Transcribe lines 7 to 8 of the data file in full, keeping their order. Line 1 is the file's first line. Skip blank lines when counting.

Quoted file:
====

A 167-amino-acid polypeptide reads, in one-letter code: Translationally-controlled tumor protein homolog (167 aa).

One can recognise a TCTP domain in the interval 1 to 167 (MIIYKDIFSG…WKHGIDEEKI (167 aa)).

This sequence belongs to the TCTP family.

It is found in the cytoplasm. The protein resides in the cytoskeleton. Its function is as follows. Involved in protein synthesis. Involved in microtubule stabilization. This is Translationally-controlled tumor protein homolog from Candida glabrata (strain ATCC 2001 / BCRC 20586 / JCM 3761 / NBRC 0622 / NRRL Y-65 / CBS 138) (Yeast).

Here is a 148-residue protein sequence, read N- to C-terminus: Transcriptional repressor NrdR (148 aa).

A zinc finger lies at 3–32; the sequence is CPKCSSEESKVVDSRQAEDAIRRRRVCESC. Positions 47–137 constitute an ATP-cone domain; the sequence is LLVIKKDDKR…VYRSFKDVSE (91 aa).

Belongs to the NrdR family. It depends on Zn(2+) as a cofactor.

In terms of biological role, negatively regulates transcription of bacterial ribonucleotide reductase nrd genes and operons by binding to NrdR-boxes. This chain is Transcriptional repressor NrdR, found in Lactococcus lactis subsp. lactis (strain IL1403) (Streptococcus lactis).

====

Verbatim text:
Belongs to the NrdR family. It depends on Zn(2+) as a cofactor.

In terms of biological role, negatively regulates transcription of bacterial ribonucleotide reductase nrd genes and operons by binding to NrdR-boxes. This chain is Transcriptional repressor NrdR, found in Lactococcus lactis subsp. lactis (strain IL1403) (Streptococcus lactis).